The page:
Cash for gold! sell your gold! Get rid of all that old gold! Sound familiar? A few years ago afternoon television was full of ads for loan companies. Now you can’t borrow a bean. But nature abhors a vacuum and those hours of cheap afternoon advertising space are now filled with a parade of companies offering to buy your old gold for cash. You know the deal. Throw all your gold in an envelope, send it off and a week later you will get a nice fat cheque. But how do you know your getting a fair deal? I get asked quite often by clients where they can sell their gold. I’m loath to recommend anywhere as I’m always afraid it might come back to bite me on the posterior. But in the spirit of openness (God knows, someone has to be) I thought I’d jot down a few points to consider before you take the plunge.

  1. Weigh it first.Its like anything else you sell. Its up to you the get the best price. Before you send anything off for an offer, give it a quick weigh. Now the gold price is a little more complicated to assess. The price listed as a commodity, called the Gold fix, is quoted in ounces troy which are equivalent to 31.1 grams. Then the gold you have is carat gold so for example lets take an 18ct wedding ring that weighs 10 grams. 18ct means its 75% pure gold. So to calculate how much the gold is worth use the formula (Gold fix X 0.03215) x 75% = price per gram of 18ct gold.If its 9ct gold use 37.5% or 14ct use 58.5%. Back to our example, a 10 gram ring and the gold fix is, say, €820 per oz. That’s 820 x 0.03215 x 75% (18ct) x 10 (grams) = €197.72. Now all that tells you is how much the gold content is worth as a commodity. A gold refiner has to extract the gold from the ring which is an expensive process. Also unless you sell directly to a refiner (which you can’t) you’ll have to go through a middle man. So expect to get somewhere between 50% to 75% of that value.
  1. The market in Ireland is not regulated. This basically means that there is no set price they have to offer you. My experience is that the postal services and web based buying services are rather opaque about what they offer. They don’t publish a gold price because they say its impossible to keep it up to date. However a simple link to a site with a published Gold Fix and an embedded calculator would not be difficult. The truth is they sit on the gold waiting for a good price before they sell it. So go back to point 1 and be aware what your gold is worth before you sell it but be aware they are under no obligation to offer you a particular sum based on that days gold fix.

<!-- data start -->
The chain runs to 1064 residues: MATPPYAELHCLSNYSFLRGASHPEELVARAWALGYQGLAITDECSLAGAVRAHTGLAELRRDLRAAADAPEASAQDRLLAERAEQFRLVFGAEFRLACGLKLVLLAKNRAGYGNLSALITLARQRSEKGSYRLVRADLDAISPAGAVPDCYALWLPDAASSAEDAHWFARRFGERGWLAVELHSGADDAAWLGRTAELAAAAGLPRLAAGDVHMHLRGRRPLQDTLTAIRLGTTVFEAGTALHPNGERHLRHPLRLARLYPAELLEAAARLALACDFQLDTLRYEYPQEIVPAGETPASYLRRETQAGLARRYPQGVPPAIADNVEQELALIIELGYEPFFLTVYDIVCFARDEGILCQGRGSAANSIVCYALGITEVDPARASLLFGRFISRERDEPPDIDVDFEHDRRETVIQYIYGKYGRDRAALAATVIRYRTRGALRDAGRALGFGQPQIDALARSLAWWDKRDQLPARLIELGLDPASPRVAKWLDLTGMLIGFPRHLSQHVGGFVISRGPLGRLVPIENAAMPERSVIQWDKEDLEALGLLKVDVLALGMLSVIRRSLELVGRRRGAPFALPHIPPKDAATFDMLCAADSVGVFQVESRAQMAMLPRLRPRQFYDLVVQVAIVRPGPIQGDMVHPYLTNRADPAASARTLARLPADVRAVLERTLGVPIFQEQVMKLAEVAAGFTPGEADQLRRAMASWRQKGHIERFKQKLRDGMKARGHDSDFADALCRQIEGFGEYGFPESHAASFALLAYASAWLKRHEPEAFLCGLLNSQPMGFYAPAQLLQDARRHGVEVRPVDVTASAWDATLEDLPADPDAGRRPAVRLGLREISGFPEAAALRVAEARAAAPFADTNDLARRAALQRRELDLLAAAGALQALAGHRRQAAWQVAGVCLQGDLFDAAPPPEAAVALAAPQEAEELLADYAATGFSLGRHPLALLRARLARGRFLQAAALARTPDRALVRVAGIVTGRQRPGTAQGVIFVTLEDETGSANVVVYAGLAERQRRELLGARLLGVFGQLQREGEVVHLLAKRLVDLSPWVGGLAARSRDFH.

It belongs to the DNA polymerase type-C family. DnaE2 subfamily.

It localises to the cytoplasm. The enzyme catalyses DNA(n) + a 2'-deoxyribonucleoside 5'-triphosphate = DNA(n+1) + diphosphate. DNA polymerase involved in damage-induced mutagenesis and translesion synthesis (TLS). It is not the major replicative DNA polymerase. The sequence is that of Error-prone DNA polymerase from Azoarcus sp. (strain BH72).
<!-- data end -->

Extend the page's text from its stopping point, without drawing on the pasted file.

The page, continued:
1. There is choice. Which magazine, the consumer champion, recently did a study, sending identical pieces to various places in order to see what offers they would get. The results varied widely but it seemed that across the board the offers received from postal based and web based buyers were a lot lower than the offers received from pawnbrokers and jewellery retailers. One point that must be noted was that they used identical, new pieces to do the test. A jeweller or a Pawnbroker Melbournewould not send a piece of jewellery in good condition away to be scrapped. They would polish it, repair it and sell it as a second-hand piece, so the price they would offer would reflect this. So, if your gold is in good nick, but you just don’t wear it try your local jeweller first.

On a personal note I’m not comfortable with postal Gold buyers infofor one reason. Its far too easy for thieves to dispose of stolen jewellery quickly by sending it away. Now, the postal buyers will say they have precautions against this, but nothing beats a face to face meeting and someone who is nervously trying to sell stolen goods to a jeweller is invariably sent away, followed by a discreet call to the police. I worked in retail jewellery for twenty years and used to have to deal with this all the time.

So in conclusion all I can say is be careful, be aware there are choices, and if your not 100% happy with the offer, get your gold back.

 

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